Phone apps may delay skin cancer diagnosis
Using a smartphone app to determine whether a mole is cancerous could delay sometimes life-saving treatment, in step with American researchers.
The University of Pittsburgh scientists put four applications to the test by showing them 188 pictures of cancers and no more concerning skin conditions.
Three of the apps wrongly labelled the cancerous lesions as unproblematic in almost a 3rd of cases.
Doctors warn using phones instead of seeking expert help may be harmful.
The research, published within the journal JAMA Dermatology, checked out four well-known applications.
The images selected to check the apps were all of skin lesions that were later removed and checked for a correct diagnosis.
Three of the apps analysed the images using automated algorithms, without the involvement of doctors.
But users submitting pictures to the fourth app had their images reviewed by a professional skin specialist.
In this situation just one out of 53 cancerous legions was misdiagnosed, but this app cost $5 (£3.10) per use.
Prof Laura Ferris, lead researcher of the study, said: “It is necessary that users don’t allow their apps to take where of medical advice and physician diagnosis.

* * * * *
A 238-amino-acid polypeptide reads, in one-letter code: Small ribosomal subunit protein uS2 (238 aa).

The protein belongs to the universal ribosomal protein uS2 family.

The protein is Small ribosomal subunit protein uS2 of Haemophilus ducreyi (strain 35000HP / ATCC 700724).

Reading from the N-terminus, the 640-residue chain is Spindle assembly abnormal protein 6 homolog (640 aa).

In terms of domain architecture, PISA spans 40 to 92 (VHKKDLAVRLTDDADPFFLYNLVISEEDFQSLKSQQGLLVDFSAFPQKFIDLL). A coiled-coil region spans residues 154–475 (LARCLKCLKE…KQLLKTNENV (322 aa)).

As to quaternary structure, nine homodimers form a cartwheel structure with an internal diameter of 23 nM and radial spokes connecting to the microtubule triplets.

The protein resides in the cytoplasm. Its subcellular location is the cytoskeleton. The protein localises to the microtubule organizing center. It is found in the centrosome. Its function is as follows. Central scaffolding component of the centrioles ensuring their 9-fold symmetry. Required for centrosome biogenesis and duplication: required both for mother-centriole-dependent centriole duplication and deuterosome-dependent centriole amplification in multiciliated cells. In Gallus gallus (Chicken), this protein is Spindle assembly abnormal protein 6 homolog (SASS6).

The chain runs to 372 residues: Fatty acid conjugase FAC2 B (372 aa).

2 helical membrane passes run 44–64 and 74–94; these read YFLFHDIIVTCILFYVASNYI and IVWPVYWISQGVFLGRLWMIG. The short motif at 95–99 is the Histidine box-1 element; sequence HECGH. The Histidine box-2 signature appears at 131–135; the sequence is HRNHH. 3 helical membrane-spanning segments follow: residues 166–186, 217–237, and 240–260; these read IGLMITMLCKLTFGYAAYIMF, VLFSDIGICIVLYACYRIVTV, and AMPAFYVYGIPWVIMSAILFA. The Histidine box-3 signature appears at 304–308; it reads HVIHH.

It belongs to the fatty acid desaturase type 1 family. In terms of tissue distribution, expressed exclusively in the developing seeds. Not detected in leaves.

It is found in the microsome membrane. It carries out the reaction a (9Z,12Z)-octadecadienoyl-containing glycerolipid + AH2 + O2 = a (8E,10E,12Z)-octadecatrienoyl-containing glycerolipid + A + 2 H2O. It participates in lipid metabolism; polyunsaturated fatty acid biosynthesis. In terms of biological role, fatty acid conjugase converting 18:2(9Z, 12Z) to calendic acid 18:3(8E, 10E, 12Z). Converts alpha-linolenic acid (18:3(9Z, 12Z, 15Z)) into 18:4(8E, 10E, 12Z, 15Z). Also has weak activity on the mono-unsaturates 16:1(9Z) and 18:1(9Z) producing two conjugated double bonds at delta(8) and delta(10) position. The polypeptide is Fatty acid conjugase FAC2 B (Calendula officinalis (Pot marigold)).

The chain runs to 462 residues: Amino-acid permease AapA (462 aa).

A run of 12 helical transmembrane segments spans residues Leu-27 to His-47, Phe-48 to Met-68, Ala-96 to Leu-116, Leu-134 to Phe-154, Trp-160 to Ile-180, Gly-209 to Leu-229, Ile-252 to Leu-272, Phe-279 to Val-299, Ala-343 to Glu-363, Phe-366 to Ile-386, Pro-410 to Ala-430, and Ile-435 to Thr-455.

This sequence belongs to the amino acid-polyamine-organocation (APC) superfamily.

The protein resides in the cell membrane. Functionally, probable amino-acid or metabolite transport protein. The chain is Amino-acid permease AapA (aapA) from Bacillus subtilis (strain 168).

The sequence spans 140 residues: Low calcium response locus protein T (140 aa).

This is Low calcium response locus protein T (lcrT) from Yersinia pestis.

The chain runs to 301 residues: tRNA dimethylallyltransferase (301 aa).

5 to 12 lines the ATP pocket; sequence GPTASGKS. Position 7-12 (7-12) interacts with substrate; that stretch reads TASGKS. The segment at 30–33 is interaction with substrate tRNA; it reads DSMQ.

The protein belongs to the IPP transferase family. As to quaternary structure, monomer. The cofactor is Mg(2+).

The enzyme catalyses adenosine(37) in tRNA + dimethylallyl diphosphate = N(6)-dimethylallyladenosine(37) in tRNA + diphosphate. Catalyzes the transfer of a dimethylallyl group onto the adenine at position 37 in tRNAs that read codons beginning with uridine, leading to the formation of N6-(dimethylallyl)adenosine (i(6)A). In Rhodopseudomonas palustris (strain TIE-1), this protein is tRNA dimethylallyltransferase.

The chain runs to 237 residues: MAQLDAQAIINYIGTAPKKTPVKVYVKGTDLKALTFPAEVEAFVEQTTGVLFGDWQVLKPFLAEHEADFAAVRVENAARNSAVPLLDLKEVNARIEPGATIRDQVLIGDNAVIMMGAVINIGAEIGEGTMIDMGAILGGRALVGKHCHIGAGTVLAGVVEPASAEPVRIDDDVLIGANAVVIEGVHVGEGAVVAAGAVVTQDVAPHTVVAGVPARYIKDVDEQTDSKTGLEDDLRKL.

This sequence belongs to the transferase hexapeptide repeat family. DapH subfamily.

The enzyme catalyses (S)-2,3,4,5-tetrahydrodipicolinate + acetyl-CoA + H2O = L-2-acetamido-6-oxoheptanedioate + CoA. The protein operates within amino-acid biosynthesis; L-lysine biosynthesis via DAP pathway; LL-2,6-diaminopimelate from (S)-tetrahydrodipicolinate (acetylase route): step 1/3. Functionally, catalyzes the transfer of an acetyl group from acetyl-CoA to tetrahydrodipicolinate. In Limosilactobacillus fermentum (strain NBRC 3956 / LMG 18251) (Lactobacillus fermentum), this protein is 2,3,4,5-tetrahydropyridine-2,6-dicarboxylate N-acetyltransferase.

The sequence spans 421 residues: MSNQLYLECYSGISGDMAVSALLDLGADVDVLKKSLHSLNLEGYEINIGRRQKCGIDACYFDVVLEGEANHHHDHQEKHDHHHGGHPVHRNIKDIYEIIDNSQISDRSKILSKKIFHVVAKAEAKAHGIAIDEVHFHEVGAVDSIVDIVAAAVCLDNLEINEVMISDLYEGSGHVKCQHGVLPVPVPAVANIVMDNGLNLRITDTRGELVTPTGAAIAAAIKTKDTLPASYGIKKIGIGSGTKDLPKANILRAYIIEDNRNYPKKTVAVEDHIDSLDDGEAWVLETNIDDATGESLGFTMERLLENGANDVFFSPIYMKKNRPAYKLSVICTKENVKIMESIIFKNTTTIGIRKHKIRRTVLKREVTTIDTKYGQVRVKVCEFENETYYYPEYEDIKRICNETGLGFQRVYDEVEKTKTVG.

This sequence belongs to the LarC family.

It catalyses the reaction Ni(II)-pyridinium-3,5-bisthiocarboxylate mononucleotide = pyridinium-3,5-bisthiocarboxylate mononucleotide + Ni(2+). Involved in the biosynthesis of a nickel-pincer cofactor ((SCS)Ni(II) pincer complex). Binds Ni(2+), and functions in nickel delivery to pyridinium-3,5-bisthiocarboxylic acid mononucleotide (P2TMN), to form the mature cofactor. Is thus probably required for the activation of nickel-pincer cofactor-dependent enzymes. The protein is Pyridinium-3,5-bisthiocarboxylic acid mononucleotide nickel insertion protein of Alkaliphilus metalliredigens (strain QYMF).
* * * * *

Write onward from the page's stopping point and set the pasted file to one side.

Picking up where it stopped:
“In the event that they see a concerning lesion however the smartphone app incorrectly judges it to be benign, they might not follow up with a health care provider,” she added.
Deborah Mason, of the British Association of Dermatologists, said: “There are many mole-check apps available on the market – those who purport to give diagnosis needs to be treated with caution.
“A diagnosis can only be made by a health practitioner and anyone with a suspicious mole should speak to their GP or dermatologist about it.”
The researchers also raised concerns concerning the loss of regulation of applications purporting to offer medical advice.
The US Food and Drug Administration is currently staring at the potential of regulating some applications regarding health.
Last year in America two application developers were fined for making unsubstantiated claims that their software could treat acne using a colored light from a smartphone.
The UK regulator, the Medicines and Healthcare Products Regulatory Agency, said: “The regulation of software corresponding to these health applications is complex and desires to be checked out on a case-by-case basis.
“Work is progressing on the European level to provide the best guidance to most effectively regulate this rapidly growing area.”